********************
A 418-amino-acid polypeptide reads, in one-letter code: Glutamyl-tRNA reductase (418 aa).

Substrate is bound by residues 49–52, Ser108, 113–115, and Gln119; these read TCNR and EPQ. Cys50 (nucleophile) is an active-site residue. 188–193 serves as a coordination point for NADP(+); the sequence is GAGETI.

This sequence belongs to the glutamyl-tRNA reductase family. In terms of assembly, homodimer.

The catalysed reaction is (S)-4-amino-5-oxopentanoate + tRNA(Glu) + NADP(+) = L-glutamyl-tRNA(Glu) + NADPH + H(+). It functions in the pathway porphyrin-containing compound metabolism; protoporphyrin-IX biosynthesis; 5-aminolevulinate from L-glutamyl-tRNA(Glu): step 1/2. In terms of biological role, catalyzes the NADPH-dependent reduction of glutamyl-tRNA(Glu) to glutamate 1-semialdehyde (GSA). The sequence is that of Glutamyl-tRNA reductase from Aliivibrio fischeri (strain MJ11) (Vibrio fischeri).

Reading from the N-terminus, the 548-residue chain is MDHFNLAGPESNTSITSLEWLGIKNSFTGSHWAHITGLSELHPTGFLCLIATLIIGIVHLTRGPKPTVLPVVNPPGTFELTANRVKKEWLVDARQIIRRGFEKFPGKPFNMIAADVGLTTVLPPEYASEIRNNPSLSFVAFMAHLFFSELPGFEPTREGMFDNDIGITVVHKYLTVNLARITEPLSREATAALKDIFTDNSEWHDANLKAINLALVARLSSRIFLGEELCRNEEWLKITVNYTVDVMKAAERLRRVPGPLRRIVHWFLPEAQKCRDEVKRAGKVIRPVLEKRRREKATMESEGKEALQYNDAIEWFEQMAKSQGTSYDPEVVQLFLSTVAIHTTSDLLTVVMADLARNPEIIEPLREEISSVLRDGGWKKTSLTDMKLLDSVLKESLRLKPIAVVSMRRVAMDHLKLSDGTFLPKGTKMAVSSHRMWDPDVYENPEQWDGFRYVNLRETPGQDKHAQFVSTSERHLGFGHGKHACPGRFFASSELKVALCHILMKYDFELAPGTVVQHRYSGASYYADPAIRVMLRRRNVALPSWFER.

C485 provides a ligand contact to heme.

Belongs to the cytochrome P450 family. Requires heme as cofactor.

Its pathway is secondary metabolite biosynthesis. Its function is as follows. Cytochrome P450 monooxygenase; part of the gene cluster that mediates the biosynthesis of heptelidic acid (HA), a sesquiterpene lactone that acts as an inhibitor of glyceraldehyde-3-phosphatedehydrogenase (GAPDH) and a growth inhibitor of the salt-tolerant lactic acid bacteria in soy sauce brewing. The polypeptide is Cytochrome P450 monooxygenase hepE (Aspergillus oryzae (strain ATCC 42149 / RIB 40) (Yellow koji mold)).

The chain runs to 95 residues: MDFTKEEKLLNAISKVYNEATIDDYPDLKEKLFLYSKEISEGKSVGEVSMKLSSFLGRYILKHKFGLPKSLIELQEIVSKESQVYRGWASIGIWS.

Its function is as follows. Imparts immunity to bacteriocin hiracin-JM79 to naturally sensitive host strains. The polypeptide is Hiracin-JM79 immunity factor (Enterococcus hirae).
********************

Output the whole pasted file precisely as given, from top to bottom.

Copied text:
A 418-amino-acid polypeptide reads, in one-letter code: Glutamyl-tRNA reductase (418 aa).

Substrate is bound by residues 49–52, Ser108, 113–115, and Gln119; these read TCNR and EPQ. Cys50 (nucleophile) is an active-site residue. 188–193 serves as a coordination point for NADP(+); the sequence is GAGETI.

This sequence belongs to the glutamyl-tRNA reductase family. In terms of assembly, homodimer.

The catalysed reaction is (S)-4-amino-5-oxopentanoate + tRNA(Glu) + NADP(+) = L-glutamyl-tRNA(Glu) + NADPH + H(+). It functions in the pathway porphyrin-containing compound metabolism; protoporphyrin-IX biosynthesis; 5-aminolevulinate from L-glutamyl-tRNA(Glu): step 1/2. In terms of biological role, catalyzes the NADPH-dependent reduction of glutamyl-tRNA(Glu) to glutamate 1-semialdehyde (GSA). The sequence is that of Glutamyl-tRNA reductase from Aliivibrio fischeri (strain MJ11) (Vibrio fischeri).

Reading from the N-terminus, the 548-residue chain is MDHFNLAGPESNTSITSLEWLGIKNSFTGSHWAHITGLSELHPTGFLCLIATLIIGIVHLTRGPKPTVLPVVNPPGTFELTANRVKKEWLVDARQIIRRGFEKFPGKPFNMIAADVGLTTVLPPEYASEIRNNPSLSFVAFMAHLFFSELPGFEPTREGMFDNDIGITVVHKYLTVNLARITEPLSREATAALKDIFTDNSEWHDANLKAINLALVARLSSRIFLGEELCRNEEWLKITVNYTVDVMKAAERLRRVPGPLRRIVHWFLPEAQKCRDEVKRAGKVIRPVLEKRRREKATMESEGKEALQYNDAIEWFEQMAKSQGTSYDPEVVQLFLSTVAIHTTSDLLTVVMADLARNPEIIEPLREEISSVLRDGGWKKTSLTDMKLLDSVLKESLRLKPIAVVSMRRVAMDHLKLSDGTFLPKGTKMAVSSHRMWDPDVYENPEQWDGFRYVNLRETPGQDKHAQFVSTSERHLGFGHGKHACPGRFFASSELKVALCHILMKYDFELAPGTVVQHRYSGASYYADPAIRVMLRRRNVALPSWFER.

C485 provides a ligand contact to heme.

Belongs to the cytochrome P450 family. Requires heme as cofactor.

Its pathway is secondary metabolite biosynthesis. Its function is as follows. Cytochrome P450 monooxygenase; part of the gene cluster that mediates the biosynthesis of heptelidic acid (HA), a sesquiterpene lactone that acts as an inhibitor of glyceraldehyde-3-phosphatedehydrogenase (GAPDH) and a growth inhibitor of the salt-tolerant lactic acid bacteria in soy sauce brewing. The polypeptide is Cytochrome P450 monooxygenase hepE (Aspergillus oryzae (strain ATCC 42149 / RIB 40) (Yellow koji mold)).

The chain runs to 95 residues: MDFTKEEKLLNAISKVYNEATIDDYPDLKEKLFLYSKEISEGKSVGEVSMKLSSFLGRYILKHKFGLPKSLIELQEIVSKESQVYRGWASIGIWS.

Its function is as follows. Imparts immunity to bacteriocin hiracin-JM79 to naturally sensitive host strains. The polypeptide is Hiracin-JM79 immunity factor (Enterococcus hirae).